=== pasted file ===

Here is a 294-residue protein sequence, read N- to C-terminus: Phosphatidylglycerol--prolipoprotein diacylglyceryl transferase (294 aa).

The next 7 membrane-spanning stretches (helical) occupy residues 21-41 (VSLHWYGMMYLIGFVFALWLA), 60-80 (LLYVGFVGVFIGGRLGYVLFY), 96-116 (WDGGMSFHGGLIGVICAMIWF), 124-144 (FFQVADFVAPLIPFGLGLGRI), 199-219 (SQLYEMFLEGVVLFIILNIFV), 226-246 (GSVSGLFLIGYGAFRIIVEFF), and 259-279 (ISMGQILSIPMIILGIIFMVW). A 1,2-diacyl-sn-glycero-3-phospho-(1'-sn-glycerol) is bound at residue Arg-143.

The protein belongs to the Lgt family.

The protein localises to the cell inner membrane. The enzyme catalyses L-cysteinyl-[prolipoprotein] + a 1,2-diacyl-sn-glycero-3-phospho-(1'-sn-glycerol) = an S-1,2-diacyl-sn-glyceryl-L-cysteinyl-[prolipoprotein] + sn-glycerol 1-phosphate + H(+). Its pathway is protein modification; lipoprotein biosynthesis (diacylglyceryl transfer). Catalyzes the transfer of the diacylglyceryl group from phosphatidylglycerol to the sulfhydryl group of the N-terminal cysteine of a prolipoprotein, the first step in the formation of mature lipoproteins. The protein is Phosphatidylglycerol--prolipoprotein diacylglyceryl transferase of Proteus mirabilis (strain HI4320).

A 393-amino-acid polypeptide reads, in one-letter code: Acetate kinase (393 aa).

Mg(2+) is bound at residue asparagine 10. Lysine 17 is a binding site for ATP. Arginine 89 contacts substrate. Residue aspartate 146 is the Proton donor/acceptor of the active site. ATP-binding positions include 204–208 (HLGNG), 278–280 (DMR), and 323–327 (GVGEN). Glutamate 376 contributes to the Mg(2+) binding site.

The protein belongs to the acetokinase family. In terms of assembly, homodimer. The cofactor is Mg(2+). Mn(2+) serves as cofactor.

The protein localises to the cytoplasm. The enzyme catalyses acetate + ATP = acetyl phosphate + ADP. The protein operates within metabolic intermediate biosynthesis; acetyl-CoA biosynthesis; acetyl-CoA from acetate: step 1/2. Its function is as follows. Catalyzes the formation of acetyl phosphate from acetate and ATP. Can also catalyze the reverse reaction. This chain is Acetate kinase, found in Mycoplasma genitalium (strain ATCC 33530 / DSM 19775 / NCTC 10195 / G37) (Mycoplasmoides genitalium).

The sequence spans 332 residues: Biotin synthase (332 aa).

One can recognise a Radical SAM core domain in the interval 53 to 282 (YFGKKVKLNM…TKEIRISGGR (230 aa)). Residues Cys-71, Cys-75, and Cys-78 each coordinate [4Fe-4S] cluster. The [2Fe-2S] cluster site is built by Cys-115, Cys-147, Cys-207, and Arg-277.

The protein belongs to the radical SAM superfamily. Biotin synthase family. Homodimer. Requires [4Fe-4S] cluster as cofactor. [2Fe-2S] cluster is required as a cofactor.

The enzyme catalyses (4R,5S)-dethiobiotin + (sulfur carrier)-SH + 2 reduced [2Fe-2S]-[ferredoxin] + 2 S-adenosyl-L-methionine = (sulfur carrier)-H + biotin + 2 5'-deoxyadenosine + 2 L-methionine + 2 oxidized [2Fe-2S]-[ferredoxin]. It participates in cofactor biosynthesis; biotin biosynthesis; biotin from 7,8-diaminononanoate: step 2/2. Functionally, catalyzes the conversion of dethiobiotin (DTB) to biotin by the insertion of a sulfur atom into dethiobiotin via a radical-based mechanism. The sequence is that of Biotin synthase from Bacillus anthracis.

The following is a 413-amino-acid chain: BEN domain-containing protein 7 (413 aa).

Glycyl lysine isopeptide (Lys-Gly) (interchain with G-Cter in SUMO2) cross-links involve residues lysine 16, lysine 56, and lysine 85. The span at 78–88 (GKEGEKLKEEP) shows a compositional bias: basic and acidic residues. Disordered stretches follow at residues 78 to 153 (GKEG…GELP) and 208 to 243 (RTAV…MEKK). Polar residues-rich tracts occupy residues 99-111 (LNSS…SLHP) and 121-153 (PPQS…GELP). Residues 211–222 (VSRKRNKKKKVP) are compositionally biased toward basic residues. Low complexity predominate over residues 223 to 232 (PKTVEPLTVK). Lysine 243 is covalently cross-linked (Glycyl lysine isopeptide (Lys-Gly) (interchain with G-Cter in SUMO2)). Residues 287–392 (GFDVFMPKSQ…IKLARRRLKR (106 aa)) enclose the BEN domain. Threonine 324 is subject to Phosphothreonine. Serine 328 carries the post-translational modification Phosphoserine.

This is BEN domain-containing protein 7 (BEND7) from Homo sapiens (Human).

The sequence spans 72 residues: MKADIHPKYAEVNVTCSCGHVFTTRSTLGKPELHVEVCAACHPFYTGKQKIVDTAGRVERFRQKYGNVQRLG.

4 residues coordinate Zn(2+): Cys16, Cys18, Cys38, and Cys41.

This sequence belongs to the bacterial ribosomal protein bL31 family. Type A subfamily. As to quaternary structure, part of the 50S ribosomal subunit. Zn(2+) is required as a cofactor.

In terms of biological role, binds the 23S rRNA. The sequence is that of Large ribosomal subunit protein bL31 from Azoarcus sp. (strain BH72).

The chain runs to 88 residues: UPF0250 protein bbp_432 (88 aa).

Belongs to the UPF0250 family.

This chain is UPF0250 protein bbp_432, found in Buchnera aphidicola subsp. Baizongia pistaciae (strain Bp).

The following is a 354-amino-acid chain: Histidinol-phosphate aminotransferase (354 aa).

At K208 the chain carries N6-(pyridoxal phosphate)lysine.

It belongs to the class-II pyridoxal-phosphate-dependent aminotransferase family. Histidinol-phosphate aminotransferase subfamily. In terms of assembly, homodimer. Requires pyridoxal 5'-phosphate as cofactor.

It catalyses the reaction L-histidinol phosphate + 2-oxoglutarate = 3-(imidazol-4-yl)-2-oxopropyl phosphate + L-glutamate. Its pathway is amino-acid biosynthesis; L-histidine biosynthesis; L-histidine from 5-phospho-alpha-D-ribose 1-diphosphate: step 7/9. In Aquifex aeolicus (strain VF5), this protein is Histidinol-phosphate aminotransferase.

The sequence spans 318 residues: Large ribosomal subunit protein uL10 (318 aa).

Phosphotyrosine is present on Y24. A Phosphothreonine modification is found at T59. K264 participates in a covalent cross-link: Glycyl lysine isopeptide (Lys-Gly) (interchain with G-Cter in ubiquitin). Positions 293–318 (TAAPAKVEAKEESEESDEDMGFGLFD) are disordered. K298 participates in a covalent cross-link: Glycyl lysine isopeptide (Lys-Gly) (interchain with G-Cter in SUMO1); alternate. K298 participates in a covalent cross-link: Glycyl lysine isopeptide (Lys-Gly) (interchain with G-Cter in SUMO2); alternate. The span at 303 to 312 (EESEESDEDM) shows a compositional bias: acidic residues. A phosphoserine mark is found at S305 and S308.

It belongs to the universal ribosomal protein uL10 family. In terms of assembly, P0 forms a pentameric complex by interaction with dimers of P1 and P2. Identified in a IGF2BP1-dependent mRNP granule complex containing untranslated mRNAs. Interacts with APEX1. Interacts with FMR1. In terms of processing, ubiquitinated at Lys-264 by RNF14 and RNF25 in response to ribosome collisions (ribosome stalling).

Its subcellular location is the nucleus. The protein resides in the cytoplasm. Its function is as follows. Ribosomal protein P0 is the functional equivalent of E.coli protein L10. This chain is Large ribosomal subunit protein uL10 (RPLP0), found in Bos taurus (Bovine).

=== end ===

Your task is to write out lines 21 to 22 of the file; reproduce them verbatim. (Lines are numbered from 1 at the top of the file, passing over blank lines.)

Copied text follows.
Belongs to the UPF0250 family.

This chain is UPF0250 protein bbp_432, found in Buchnera aphidicola subsp. Baizongia pistaciae (strain Bp).